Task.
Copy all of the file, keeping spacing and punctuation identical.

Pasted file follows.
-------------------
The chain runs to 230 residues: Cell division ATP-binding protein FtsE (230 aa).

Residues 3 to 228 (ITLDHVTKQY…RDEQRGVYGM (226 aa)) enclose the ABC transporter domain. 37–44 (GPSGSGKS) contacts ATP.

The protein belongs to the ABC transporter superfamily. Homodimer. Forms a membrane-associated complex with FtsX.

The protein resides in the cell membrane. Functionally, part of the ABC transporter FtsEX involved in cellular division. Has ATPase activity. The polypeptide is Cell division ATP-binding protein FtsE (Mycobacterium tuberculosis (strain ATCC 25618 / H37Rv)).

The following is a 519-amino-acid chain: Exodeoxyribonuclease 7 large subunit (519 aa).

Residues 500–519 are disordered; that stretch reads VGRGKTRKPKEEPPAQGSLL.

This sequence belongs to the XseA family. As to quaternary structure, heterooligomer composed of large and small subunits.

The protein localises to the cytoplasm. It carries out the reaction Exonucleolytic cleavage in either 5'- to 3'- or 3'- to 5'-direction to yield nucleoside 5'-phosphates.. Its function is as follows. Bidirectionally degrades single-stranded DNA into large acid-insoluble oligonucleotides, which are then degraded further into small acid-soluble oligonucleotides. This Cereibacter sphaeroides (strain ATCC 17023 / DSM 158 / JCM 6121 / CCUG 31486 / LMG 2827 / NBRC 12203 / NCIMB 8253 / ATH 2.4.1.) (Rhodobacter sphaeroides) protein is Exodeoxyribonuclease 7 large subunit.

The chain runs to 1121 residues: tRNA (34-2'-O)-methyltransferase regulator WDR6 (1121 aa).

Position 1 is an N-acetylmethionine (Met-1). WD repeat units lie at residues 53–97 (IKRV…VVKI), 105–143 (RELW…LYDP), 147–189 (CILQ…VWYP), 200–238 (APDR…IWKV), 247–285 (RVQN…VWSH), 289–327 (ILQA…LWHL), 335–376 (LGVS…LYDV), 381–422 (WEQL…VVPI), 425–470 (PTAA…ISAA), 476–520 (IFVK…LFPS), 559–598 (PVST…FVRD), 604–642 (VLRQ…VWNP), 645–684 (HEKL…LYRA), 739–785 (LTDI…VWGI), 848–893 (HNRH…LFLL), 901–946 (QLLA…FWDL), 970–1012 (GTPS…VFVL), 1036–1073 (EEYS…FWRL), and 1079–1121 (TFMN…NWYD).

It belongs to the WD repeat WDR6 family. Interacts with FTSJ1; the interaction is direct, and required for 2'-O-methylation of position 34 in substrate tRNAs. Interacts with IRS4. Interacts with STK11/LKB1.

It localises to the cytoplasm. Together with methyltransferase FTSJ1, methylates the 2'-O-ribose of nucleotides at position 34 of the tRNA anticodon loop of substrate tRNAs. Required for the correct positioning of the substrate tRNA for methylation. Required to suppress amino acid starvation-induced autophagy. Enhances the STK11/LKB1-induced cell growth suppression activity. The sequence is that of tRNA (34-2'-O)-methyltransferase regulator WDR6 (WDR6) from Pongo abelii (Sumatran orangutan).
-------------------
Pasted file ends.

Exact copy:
The chain runs to 230 residues: Cell division ATP-binding protein FtsE (230 aa).

Residues 3 to 228 (ITLDHVTKQY…RDEQRGVYGM (226 aa)) enclose the ABC transporter domain. 37–44 (GPSGSGKS) contacts ATP.

The protein belongs to the ABC transporter superfamily. Homodimer. Forms a membrane-associated complex with FtsX.

The protein resides in the cell membrane. Functionally, part of the ABC transporter FtsEX involved in cellular division. Has ATPase activity. The polypeptide is Cell division ATP-binding protein FtsE (Mycobacterium tuberculosis (strain ATCC 25618 / H37Rv)).

The following is a 519-amino-acid chain: Exodeoxyribonuclease 7 large subunit (519 aa).

Residues 500–519 are disordered; that stretch reads VGRGKTRKPKEEPPAQGSLL.

This sequence belongs to the XseA family. As to quaternary structure, heterooligomer composed of large and small subunits.

The protein localises to the cytoplasm. It carries out the reaction Exonucleolytic cleavage in either 5'- to 3'- or 3'- to 5'-direction to yield nucleoside 5'-phosphates.. Its function is as follows. Bidirectionally degrades single-stranded DNA into large acid-insoluble oligonucleotides, which are then degraded further into small acid-soluble oligonucleotides. This Cereibacter sphaeroides (strain ATCC 17023 / DSM 158 / JCM 6121 / CCUG 31486 / LMG 2827 / NBRC 12203 / NCIMB 8253 / ATH 2.4.1.) (Rhodobacter sphaeroides) protein is Exodeoxyribonuclease 7 large subunit.

The chain runs to 1121 residues: tRNA (34-2'-O)-methyltransferase regulator WDR6 (1121 aa).

Position 1 is an N-acetylmethionine (Met-1). WD repeat units lie at residues 53–97 (IKRV…VVKI), 105–143 (RELW…LYDP), 147–189 (CILQ…VWYP), 200–238 (APDR…IWKV), 247–285 (RVQN…VWSH), 289–327 (ILQA…LWHL), 335–376 (LGVS…LYDV), 381–422 (WEQL…VVPI), 425–470 (PTAA…ISAA), 476–520 (IFVK…LFPS), 559–598 (PVST…FVRD), 604–642 (VLRQ…VWNP), 645–684 (HEKL…LYRA), 739–785 (LTDI…VWGI), 848–893 (HNRH…LFLL), 901–946 (QLLA…FWDL), 970–1012 (GTPS…VFVL), 1036–1073 (EEYS…FWRL), and 1079–1121 (TFMN…NWYD).

It belongs to the WD repeat WDR6 family. Interacts with FTSJ1; the interaction is direct, and required for 2'-O-methylation of position 34 in substrate tRNAs. Interacts with IRS4. Interacts with STK11/LKB1.

It localises to the cytoplasm. Together with methyltransferase FTSJ1, methylates the 2'-O-ribose of nucleotides at position 34 of the tRNA anticodon loop of substrate tRNAs. Required for the correct positioning of the substrate tRNA for methylation. Required to suppress amino acid starvation-induced autophagy. Enhances the STK11/LKB1-induced cell growth suppression activity. The sequence is that of tRNA (34-2'-O)-methyltransferase regulator WDR6 (WDR6) from Pongo abelii (Sumatran orangutan).